Mosul mask project provides protection, jobs

By Khalid al-Taie


Mosul women sew face masks at a workshop in the city. [Photo courtesy of the Yalla webpage]

A small project started by a Mosul nonprofit has been helping the city in two ways -- by producing face masks to slow the spread of novel coronavirus (COVID-19) and providing jobs for around 45 low-income women.

At the city's Good Deeds housing complex, a group of women sew face masks at a workshop set up by the People of Hadbaa Relief and Development, a local organisation that supports the poorest segment of the population.

Volunteer Safaa al-Obaidi, who supervises the workshop, told Diyaruna it provides "a main source of income for these women to support their families".

The project aims to fight poverty, while providing a safe working environment for women in need of support, she said.


Volunteers from People of Hadbaa Relief and Development hand out free face masks to displaced families on May 8th in a camp in southern Mosul. [Photo courtesy of the Yalla webpage]

As a result of high demand from individuals and companies amid the global health crisis, "the workshop is now manufacturing medical masks", she said.

"Each woman is producing 200 masks per day," she said, and there are plans to expand the workshop to include the production of medical protective garments.

The sewing workshop is one of three that the People of Hadbaa Relief and Development opened a few months ago in an effort to provide jobs for women, said the organisation's president, Ula Laith al-Othman.

"This project started with the spread of the coronavirus," she told Diyaruna. "I decided, with the limited means available, to open a small workshop for sewing masks and providing work opportunities for a small number of women."

Plans for expansion

The effort was well received, al-Othman said, and after it began, "others stepped in to help me expand the project".

"We started with only four female workers, and over a short period of time, we opened three workshops that employ 45 women," she said.

Among the employees are widows and poverty-stricken women, as well as women who lost their livelihoods as a result of the pandemic, al-Othman said.

"The workshops currently specialise in making medical face masks, with a total of nearly 10,000 masks being produced to cover local demand," she said.

Plans to manufacturing protective garments are in the works, with an initial goal of producing 500 of these garments a day, she added.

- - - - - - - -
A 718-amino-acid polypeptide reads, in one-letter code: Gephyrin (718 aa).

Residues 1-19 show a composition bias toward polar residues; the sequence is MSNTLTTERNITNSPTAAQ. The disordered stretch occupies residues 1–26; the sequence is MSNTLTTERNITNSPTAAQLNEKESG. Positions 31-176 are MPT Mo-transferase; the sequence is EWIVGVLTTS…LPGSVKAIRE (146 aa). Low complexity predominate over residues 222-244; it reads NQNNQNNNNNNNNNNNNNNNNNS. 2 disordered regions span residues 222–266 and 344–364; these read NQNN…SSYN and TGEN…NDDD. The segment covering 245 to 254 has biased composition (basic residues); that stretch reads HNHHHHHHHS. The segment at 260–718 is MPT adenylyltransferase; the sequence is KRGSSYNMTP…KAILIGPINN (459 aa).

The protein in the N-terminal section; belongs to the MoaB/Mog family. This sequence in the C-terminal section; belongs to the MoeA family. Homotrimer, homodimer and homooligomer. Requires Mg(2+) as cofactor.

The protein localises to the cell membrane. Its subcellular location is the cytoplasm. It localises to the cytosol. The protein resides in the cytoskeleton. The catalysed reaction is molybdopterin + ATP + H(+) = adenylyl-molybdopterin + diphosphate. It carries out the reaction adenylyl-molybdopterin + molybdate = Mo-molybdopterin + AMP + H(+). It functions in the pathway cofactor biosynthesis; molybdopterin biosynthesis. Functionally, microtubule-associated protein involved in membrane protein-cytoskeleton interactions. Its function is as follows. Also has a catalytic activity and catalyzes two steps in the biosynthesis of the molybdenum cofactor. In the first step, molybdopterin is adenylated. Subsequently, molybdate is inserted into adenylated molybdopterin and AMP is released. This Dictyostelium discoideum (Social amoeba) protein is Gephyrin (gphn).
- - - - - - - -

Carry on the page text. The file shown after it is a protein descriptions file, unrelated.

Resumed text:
"The masks are sold to pharmacies and centres selling medical supplies at the nominal price of 250 Iraqi dinars ($0.25)," she said.

"Some of the medical masks produced are being given free of charge to hospitals and displaced persons living in camps, as well as to security personnel and needy people," she said.

"We hope the government and local authorities can support our efforts and help us attract more unemployed people through projects that allow them to earn money using their skills," she said.

Small-business loans

Ninawa province has made it a priority to address the issue of unemployment and poverty, said Mohammed Yahya Mohammed, director of the Ninawa office of the Ministry of Labour and Social Affairs.

"After the liberation of our province in 2017, the ministry directed its efforts towards securing job opportunities for the unemployed through a loan programme designated for small businesses," he told Diyaruna.

To date, the ministry has awarded loans of up to eight million Iraqi dinars ($6,700) to nearly 1,100 applicants from Ninawa province, he said.

These applicants, both men and women, are registered in the ministry's database as unemployed individuals who hope to start a small business, he said.

The ministry is planning to extend loans to a larger number of applicants, especially in light of the current health crisis, he said.

It is in the process of launching another loan scheme, "The Business Incubator Programme", which will provide operating capital of up to 20 million Iraqi dinars ($16,800) for development-oriented businesses.

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